What's all this buzz about IP telephony? It promises to save you money in the long run and better integrate your phone calls and data traffic. But do a cost analysis and check whether your network needs beefing up first, says David Watson.
IP telephony proponents say the technology holds lots of promise to companies in terms of cost savings and added services for users, but admit the quality of calls may still be an issue.
In simple terms, IP telephony means having telephones connected to a network using IP (internet protocol) rather than the traditional phone system and being based on packets like the internet rather than switched via circuits.
New Zealand's biggest IP telephony project so far is the 8000-user, 200-branch Ministry of Social Policy (MoSP), Winz and Children, Youth and Family (CYF) system.
It was completed in October 2000, with equipment from Cisco and installation by Logical Networks.
MoSP information systems co-ordinator Neil Miranda says getting IP telephony for the three departments “was obviously the way to go forward”, and that the system is now handling "probably a lot more" than the 150,000 calls it carried in the early days after the installation.
Getting IP telephony for the departments involved replacing 164 PBXs with four sites with servers (though vendors do make IP PBXs for customers who don't want to go the whole hog).
IP telephony delivers cost savings in a number of ways, Miranda and Jeff Herbert say. Herbert is managing director of Auckland systems integrator Lanscape, which implements Cisco’s IP telephony products for organisations.
Miranda says that since the system was installed, the three departments’ staff and site numbers have increased by 33% with no increase in operating costs. He wouldn’t give figures on the cost savings achieved, but assures us that they are significant. "From that, you can deduce that we’ve achieved cost savings of at least 33%, but it’s actually more than that”.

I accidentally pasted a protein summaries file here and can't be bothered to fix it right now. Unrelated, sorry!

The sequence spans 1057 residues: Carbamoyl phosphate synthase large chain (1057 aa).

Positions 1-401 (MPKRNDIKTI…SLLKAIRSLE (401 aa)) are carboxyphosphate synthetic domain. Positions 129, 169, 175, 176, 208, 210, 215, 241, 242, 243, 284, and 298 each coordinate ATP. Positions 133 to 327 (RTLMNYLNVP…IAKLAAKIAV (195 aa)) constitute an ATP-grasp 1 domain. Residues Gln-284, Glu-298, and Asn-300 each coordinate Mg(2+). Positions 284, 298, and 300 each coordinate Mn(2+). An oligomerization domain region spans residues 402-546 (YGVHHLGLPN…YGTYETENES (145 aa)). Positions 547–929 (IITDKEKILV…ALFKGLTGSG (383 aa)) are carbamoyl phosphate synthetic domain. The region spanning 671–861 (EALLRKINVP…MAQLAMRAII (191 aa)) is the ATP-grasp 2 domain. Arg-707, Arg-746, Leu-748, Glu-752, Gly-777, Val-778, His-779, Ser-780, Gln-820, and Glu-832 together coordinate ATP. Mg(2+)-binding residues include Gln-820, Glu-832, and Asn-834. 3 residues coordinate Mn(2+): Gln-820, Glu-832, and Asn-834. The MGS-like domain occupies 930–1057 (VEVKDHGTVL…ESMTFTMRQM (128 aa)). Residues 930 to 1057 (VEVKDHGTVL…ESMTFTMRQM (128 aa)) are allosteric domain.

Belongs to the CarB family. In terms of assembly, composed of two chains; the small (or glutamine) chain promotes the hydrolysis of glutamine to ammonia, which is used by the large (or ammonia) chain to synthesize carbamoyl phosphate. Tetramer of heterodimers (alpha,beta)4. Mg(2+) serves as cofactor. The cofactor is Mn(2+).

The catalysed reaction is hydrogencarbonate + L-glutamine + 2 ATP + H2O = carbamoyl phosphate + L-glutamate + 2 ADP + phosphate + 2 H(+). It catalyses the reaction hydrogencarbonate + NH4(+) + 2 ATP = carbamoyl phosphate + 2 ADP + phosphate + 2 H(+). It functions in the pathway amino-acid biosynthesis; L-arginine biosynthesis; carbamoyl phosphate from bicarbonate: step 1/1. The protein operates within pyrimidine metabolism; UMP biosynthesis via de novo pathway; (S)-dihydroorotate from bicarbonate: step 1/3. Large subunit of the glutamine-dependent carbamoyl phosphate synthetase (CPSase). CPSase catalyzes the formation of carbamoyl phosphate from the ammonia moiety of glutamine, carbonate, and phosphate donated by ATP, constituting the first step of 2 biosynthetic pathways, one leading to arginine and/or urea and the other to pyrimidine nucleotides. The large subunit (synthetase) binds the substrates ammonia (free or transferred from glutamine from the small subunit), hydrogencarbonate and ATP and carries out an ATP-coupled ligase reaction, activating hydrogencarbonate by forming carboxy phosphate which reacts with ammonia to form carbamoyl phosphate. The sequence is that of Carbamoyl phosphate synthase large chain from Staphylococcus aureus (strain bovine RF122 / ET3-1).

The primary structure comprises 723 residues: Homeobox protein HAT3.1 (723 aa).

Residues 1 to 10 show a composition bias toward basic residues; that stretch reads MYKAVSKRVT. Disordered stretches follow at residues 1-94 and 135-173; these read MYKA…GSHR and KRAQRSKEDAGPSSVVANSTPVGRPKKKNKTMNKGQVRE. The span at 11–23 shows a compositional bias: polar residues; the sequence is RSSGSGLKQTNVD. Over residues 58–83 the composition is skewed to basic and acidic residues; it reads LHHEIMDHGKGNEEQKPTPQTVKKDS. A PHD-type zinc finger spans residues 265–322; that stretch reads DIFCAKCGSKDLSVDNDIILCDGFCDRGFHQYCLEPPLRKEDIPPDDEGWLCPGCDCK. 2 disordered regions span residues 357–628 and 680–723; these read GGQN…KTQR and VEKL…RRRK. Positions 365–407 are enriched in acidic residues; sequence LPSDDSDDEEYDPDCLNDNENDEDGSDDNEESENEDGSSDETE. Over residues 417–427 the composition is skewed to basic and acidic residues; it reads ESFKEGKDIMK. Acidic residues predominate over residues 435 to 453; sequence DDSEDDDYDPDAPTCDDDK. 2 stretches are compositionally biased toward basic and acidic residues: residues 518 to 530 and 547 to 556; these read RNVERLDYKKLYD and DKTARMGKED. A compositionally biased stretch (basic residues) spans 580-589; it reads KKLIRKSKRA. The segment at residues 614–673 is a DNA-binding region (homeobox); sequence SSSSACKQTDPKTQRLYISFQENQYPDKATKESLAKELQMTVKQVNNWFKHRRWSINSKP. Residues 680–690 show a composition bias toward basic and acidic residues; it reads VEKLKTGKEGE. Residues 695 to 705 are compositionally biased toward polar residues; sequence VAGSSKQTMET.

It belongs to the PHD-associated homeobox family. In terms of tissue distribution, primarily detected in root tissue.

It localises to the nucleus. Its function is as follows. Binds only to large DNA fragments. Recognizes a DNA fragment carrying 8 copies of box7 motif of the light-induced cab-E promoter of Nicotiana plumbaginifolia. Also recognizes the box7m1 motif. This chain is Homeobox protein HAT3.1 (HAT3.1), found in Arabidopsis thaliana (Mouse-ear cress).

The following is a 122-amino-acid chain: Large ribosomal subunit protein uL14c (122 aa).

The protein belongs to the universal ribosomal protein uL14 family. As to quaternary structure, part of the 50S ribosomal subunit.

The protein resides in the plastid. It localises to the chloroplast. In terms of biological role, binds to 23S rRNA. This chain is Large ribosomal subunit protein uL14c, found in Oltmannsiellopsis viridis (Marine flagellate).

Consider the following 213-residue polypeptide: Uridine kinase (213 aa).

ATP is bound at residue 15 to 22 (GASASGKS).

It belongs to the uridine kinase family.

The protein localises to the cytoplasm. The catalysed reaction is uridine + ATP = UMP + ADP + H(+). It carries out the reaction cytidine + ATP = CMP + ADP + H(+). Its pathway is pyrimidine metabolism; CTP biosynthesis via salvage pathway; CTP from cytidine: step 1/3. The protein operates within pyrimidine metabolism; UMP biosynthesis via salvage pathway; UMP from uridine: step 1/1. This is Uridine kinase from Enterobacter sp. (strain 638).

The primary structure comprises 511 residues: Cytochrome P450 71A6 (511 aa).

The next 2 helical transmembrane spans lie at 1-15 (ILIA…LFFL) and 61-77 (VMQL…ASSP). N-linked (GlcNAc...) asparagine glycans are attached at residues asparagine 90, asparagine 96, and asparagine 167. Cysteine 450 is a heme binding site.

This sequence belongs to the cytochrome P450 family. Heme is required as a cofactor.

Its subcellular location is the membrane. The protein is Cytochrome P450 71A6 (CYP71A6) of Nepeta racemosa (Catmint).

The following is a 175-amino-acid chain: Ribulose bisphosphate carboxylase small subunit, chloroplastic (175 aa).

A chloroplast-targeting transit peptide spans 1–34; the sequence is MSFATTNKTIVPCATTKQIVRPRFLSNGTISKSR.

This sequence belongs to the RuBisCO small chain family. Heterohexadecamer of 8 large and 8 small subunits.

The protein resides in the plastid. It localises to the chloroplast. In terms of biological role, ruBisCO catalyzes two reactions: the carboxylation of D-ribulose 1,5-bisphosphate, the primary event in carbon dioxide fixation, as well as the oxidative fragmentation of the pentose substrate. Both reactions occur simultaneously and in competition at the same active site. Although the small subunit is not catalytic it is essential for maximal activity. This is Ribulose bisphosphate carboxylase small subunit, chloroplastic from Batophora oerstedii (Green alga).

Herbert says the benefits may not appear immediately on a customer’s balance sheet, but in the long term, savings will be made.
“Getting IP telephony isn’t a cost-cutting exercise – it’s about providing enhanced functionality. Digital phones will always cost more than POTS [plain old telephone system]-type phones."
However, efficiencies will emerge after IP telephony is implemented, he says.
“Most companies have a budget for data and a budget for voice. With IP telephony, they may spend 50% more on their data budget but cut the voice budget by 50% and find they reduce costs by having a single unified budget for all data, including voice.”
Cisco country manager Tim Hemingway says another advantage of IP telephony is that it reduces the telephony costs associated with moving staff within an organisation.
"A big part of the cost of telephony is moves and changes." With each IP phone having its own "address", it can be unplugged, moved and plugged in again anywhere in the network with ease, Hemingway says.
Hemingway says his company offers “IP telephony, as opposed to VoIP” products.